One thing that is consistent — large or small gathering — is the choice of decor. You won’t find pristine white plates, matched with gleaming silverware, set upon a pressed white tablecloth at Rilka’s. The crockery is a delightfully mismatched rainbow, and even the cutlery is a bold punch in yellow, red, green, blue and purple.
Tonight’s guest list was an obvious choice, but sometimes it takes more plotting and planning. There’s a very deliberate, almost calculated, selection on Rilka’s part when it comes to who will be sitting at her dinner table.
It’s not uncommon for Rilka to host a few dinner parties each week, with sometimes 30 or 40 in attendance. Her parties started as a way of team bonding in her corporate life and Rilka has now perfected the art of seating her guests. “My rule is that you never sit with the person you’re going to sleep with. That way, they’ve got so much more to talk about when they get in the car.”
Rilka ponders who she thinks should meet, become friends or do business with one another. Discovering a potential connection is the excuse Rilka doesn’t really need to throw another party.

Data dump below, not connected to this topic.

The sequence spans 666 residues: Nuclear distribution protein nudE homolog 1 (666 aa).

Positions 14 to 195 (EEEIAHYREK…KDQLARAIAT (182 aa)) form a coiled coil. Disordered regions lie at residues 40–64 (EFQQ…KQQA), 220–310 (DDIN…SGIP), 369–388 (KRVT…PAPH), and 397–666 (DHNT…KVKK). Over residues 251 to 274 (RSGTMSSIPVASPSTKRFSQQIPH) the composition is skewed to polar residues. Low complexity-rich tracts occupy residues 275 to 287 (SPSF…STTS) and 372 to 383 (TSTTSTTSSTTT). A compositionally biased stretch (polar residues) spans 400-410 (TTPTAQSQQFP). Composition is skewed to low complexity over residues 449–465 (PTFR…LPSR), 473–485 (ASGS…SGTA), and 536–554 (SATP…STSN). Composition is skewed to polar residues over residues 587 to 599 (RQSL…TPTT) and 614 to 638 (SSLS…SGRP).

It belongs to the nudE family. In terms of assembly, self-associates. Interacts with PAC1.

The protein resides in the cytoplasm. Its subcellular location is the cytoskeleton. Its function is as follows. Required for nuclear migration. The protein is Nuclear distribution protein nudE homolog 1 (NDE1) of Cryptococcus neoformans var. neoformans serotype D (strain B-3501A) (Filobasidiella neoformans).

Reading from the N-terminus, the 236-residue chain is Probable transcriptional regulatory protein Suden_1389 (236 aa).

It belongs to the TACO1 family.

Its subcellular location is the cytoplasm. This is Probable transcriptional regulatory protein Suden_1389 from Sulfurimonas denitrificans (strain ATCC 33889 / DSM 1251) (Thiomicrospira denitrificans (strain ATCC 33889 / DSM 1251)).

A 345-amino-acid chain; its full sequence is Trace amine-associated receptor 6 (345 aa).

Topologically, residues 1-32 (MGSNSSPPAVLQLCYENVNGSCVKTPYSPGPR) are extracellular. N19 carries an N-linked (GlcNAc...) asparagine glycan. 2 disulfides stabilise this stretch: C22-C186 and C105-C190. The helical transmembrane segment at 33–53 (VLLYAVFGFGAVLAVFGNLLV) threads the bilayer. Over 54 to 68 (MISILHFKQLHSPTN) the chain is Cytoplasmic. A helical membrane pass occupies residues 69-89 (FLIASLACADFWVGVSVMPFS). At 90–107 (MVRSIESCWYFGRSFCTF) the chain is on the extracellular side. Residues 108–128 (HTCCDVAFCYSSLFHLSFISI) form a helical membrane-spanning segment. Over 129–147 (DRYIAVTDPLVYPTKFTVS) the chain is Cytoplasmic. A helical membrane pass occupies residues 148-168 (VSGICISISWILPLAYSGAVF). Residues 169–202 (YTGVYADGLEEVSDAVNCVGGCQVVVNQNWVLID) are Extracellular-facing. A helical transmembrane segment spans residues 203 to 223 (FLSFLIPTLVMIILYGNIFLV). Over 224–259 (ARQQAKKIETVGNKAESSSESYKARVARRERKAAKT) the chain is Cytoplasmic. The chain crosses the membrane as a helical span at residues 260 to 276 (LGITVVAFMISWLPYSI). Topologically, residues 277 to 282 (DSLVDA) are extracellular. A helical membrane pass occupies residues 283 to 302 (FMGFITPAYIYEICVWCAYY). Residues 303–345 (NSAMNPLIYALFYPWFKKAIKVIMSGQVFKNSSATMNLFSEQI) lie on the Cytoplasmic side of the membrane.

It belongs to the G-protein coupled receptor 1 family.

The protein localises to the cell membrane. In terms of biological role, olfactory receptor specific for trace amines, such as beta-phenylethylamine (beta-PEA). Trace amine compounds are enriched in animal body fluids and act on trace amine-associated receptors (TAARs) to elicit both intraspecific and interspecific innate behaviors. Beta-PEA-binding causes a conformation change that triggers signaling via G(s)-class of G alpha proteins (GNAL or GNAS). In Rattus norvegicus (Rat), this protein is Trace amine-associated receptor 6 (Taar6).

If it’s a full table who don’t know much about each other, Rilka will often ask each person to say a little something about themselves. Or she’ll be sure to introduce common threads among dining neighbours. Rilka’s parties are always seated; never cocktail-style. To her, there’s something very important about sitting across from a person and having a face-to-face chat.
Where most people promise to catch up over dinner, never quite managing to align schedules, Rilka is the exception who always makes it happen.
Before each party, Rilka thinks not only about the people she’s going to combine to create conversation, but also the theme she’ll base the food around. It can simply be an ingredient, or an entire cuisine, and there’s always a surprise element thrown into each dinner.
Up Rilka’s sleeve is a collection of concepts she wants to try at her table, so she might decide on a whim to invite guests over the following day, and there’s no panic as to what to make. She’d have no trouble being presented with a selection of ingredients and transforming them into something special.
Why does Rilka host so many parties? “I love it. And I believe we need the art of communication. And I like to eat, so I want to cook!”
At the end of a wonderful night with the Moodys, the dishes are cleaned, and Rilka has the table set for the next dinner party. Just around the corner, no doubt.
This story first appeared in the April 2019 issue of SALIFE.